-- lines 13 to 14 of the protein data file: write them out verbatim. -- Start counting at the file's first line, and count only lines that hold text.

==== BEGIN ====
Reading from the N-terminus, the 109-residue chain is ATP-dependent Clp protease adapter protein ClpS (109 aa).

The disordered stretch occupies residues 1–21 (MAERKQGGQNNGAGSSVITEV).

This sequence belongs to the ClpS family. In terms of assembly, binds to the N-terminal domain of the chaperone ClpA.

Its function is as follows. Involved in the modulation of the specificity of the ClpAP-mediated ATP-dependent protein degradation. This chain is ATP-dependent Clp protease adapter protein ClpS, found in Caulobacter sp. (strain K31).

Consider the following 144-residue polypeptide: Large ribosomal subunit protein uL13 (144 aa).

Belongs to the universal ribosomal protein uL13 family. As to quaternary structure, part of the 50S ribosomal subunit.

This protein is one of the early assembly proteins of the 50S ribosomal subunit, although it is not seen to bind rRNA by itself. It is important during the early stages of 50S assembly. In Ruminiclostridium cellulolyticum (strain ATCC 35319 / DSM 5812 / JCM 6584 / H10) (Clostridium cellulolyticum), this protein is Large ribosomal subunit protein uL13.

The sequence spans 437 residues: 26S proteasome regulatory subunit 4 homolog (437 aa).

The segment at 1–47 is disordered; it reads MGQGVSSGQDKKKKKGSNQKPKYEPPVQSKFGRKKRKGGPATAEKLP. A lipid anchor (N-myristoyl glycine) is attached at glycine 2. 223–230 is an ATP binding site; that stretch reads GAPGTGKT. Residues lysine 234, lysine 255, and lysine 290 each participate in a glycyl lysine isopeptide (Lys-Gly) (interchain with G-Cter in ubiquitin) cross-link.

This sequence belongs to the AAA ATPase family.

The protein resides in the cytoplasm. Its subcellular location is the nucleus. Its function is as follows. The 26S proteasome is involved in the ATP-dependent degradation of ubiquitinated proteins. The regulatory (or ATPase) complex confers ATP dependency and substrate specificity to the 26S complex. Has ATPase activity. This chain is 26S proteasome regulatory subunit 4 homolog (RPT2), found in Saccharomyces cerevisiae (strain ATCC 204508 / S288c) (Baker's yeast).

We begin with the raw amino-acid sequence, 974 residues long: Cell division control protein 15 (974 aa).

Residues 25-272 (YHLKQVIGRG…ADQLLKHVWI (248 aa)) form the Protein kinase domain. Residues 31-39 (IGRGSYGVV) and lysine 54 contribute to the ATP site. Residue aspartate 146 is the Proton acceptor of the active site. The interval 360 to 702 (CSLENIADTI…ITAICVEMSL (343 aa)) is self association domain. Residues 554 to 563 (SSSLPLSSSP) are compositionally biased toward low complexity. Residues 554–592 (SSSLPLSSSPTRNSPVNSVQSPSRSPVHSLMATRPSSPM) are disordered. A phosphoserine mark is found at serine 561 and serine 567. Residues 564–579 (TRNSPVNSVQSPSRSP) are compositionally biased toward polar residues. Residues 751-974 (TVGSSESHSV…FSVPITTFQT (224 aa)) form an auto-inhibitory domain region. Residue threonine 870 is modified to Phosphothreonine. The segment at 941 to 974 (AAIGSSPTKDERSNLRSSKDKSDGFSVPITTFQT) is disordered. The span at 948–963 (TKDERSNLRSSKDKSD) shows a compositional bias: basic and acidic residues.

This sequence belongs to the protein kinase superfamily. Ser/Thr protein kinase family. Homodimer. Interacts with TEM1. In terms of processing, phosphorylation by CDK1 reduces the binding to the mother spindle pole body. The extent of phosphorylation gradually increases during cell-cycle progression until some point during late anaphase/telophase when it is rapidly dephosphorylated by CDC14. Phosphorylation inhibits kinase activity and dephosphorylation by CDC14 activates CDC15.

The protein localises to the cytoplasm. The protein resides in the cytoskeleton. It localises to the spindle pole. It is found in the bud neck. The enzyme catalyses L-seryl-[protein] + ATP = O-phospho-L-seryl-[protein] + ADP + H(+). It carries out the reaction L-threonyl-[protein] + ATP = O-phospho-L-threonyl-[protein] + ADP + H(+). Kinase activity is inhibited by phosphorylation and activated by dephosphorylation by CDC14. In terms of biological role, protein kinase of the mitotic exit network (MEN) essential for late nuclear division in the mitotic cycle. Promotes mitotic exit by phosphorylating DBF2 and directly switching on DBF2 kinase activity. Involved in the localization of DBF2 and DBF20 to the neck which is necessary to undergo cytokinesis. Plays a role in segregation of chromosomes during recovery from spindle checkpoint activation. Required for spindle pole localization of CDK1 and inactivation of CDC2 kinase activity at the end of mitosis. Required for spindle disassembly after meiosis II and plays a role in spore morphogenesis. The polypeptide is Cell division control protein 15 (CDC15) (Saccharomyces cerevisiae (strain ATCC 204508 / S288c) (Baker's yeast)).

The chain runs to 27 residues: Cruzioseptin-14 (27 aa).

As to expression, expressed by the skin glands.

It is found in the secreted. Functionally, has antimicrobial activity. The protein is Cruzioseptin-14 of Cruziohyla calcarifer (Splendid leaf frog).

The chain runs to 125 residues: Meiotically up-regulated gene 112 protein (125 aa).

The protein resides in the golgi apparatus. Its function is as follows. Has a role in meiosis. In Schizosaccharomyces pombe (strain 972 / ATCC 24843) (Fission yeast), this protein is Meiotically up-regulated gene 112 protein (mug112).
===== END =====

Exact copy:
Residues 25-272 (YHLKQVIGRG…ADQLLKHVWI (248 aa)) form the Protein kinase domain. Residues 31-39 (IGRGSYGVV) and lysine 54 contribute to the ATP site. Residue aspartate 146 is the Proton acceptor of the active site. The interval 360 to 702 (CSLENIADTI…ITAICVEMSL (343 aa)) is self association domain. Residues 554 to 563 (SSSLPLSSSP) are compositionally biased toward low complexity. Residues 554–592 (SSSLPLSSSPTRNSPVNSVQSPSRSPVHSLMATRPSSPM) are disordered. A phosphoserine mark is found at serine 561 and serine 567. Residues 564–579 (TRNSPVNSVQSPSRSP) are compositionally biased toward polar residues. Residues 751-974 (TVGSSESHSV…FSVPITTFQT (224 aa)) form an auto-inhibitory domain region. Residue threonine 870 is modified to Phosphothreonine. The segment at 941 to 974 (AAIGSSPTKDERSNLRSSKDKSDGFSVPITTFQT) is disordered. The span at 948–963 (TKDERSNLRSSKDKSD) shows a compositional bias: basic and acidic residues.

This sequence belongs to the protein kinase superfamily. Ser/Thr protein kinase family. Homodimer. Interacts with TEM1. In terms of processing, phosphorylation by CDK1 reduces the binding to the mother spindle pole body. The extent of phosphorylation gradually increases during cell-cycle progression until some point during late anaphase/telophase when it is rapidly dephosphorylated by CDC14. Phosphorylation inhibits kinase activity and dephosphorylation by CDC14 activates CDC15.